List<String> list = new ArrayList<>();
list.add("one");
list.add("two");
list.add("three");

This code can be replaced as follows using Eclipse Collections mutable factory pattern.

List<String> list = Lists.mutable.with("one", "two", "three");

Here’s an answer on StackOverflow that show different ways to initialize a List, Set, and Bag in one line with Eclipse Collections.

Unmodifiable Static Collection Initializer Pattern

The following code used to be common in Java versions prior to Java 9, for creating a static unmodifiable List.

public static final List<String> LIST;

static
{
List<String> newList = new ArrayList<>();
newList.add("one");
newList.add("two");
newList.add("three");
LIST = Collections.unmodifiableList(newList);
}

This can be written more simply as follows using plain old Java.

public static final List<String> LIST =
Collections.unmodifiableList(
Arrays.asList("one", "two", "three"));

This can also be replaced as follows using Eclipse Collections.

public static final List<String> LIST =
Lists.mutable.with("one", "two", "three").asUnmodifiable();

As of Java 9, you can also write the following. The method List.of() returns an unmodifiable List.

public static final List<String> LIST = 
List.of("one", "two", "three");

You can also use an ImmutableList from Eclipse Collections if you want to have a contractually immutable interface like ImmutableList which has no mutating methods.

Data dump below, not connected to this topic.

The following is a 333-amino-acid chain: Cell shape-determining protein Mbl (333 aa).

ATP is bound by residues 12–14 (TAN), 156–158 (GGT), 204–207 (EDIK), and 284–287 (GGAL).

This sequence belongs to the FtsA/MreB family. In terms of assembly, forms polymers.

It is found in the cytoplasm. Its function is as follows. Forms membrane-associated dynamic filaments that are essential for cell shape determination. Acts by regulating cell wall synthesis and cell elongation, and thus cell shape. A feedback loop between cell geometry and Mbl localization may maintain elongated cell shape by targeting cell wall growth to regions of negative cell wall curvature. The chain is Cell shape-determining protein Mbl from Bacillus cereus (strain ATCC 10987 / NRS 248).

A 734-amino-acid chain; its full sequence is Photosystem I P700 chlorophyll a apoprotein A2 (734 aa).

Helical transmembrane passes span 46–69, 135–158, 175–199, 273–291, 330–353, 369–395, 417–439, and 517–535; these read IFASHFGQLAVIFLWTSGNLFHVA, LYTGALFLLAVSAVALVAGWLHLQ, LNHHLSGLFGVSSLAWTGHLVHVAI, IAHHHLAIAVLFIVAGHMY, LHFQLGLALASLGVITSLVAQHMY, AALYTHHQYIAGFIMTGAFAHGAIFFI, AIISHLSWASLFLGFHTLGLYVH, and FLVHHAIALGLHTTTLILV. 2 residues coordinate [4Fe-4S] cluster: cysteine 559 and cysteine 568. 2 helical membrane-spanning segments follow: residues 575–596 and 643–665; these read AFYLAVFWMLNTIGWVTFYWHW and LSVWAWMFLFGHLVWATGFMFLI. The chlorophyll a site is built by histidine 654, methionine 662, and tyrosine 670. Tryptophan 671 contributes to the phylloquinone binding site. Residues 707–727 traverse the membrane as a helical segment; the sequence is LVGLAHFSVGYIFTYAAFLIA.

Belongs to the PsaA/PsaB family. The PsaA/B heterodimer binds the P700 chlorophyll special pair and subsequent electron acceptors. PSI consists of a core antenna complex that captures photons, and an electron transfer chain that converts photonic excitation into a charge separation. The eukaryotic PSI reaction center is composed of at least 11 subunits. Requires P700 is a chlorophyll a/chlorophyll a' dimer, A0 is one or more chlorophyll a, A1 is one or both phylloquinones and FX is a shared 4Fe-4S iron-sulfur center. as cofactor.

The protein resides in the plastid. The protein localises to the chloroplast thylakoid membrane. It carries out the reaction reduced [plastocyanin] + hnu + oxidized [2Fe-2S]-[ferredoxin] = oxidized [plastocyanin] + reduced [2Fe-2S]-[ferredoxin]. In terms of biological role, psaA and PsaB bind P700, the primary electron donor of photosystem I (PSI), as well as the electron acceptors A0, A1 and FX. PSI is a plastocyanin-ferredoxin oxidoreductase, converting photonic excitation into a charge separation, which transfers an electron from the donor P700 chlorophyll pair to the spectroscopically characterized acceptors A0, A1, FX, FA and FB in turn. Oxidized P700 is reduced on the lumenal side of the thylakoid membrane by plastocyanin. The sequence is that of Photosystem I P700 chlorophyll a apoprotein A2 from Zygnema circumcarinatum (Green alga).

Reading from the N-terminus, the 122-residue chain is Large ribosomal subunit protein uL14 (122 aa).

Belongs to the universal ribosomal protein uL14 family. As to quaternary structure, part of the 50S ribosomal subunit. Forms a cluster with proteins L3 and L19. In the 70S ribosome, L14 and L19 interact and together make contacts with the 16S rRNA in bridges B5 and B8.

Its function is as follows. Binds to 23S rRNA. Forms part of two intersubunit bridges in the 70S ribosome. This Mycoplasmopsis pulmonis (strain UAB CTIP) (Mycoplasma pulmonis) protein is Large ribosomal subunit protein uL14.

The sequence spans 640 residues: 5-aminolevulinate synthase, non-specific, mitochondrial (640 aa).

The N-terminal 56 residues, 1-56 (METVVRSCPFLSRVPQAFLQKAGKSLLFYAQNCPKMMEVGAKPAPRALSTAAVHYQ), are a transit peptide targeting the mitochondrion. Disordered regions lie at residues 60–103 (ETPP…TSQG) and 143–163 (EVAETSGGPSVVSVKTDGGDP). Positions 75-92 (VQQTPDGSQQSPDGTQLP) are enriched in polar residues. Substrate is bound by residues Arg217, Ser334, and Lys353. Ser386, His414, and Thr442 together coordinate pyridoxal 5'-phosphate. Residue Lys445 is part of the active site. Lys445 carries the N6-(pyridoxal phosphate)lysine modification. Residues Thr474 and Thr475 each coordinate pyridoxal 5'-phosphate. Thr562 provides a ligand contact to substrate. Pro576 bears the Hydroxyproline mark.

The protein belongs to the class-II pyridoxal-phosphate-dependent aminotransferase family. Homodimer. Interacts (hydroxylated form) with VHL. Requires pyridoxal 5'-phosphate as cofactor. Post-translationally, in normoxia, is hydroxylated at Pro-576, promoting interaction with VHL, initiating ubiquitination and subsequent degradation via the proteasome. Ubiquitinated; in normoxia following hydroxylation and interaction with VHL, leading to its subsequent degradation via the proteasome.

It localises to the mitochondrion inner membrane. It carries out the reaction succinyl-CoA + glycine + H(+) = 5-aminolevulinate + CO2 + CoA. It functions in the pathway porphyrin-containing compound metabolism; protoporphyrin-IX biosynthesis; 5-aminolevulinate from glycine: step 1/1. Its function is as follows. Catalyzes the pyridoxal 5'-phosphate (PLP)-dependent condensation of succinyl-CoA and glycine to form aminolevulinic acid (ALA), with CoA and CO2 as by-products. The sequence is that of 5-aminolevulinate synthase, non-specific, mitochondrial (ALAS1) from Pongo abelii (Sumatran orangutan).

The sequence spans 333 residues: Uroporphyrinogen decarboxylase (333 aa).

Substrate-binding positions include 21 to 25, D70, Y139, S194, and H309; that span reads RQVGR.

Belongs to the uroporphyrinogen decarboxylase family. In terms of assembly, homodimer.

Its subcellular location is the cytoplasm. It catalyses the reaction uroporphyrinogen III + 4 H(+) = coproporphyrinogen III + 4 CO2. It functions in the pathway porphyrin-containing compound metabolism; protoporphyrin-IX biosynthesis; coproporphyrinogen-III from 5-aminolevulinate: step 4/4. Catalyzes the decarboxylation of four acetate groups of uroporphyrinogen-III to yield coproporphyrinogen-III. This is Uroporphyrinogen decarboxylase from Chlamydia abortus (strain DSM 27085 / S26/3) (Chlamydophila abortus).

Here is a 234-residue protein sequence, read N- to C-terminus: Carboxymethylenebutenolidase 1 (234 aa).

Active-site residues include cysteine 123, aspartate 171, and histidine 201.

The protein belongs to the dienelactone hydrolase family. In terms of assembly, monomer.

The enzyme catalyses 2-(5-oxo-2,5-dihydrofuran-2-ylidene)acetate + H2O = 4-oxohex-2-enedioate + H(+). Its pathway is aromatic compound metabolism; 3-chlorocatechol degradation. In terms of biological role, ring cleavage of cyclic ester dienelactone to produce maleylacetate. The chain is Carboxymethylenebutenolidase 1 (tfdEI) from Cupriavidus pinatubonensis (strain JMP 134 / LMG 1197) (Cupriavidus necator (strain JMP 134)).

public static final ImmutableList<String> LIST = 
Lists.immutable.with("one", "two", "three");

Static Map Initializer Pattern

Initializing a static Map can be a bit more challenging, if you have more than three or four key/value pairs in the Map.

public static final Map<Integer, String> MAP;

static
{
Map<Integer, String> newMap = new HashMap<>();
newMap.put(1, "one");
newMap.put(2, "two");
newMap.put(3, "three");
newMap.put(4, "four");
newMap.put(5, "five");
MAP = Collections.unmodifiableMap(newMap);
}

Refactored to use an Eclipse collections unmodifiable map.

public static final Map<Integer, String> MAP =
Maps.mutable.<Integer, String>empty()
.withKeyValue(1, "one")
.withKeyValue(2, "two")
.withKeyValue(3, "three")
.withKeyValue(4, "four")
.withKeyValue(5, "five")
.asUnmodifiable();

Refactored to use an Eclipse collections ImmutableMap which also has no mutating methods in its interface.

public static final ImmutableMap<Integer, String> MAP =
Maps.mutable.<Integer, String>empty()
.withKeyValue(1, "one")
.withKeyValue(2, "two")
.withKeyValue(3, "three")
.withKeyValue(4, "four")
.withKeyValue(5, "five")
.toImmutable();

Here’s a an answer on StackOverflow that shows various ways to initialize a static map with Eclipse Collections.

Iteration Patterns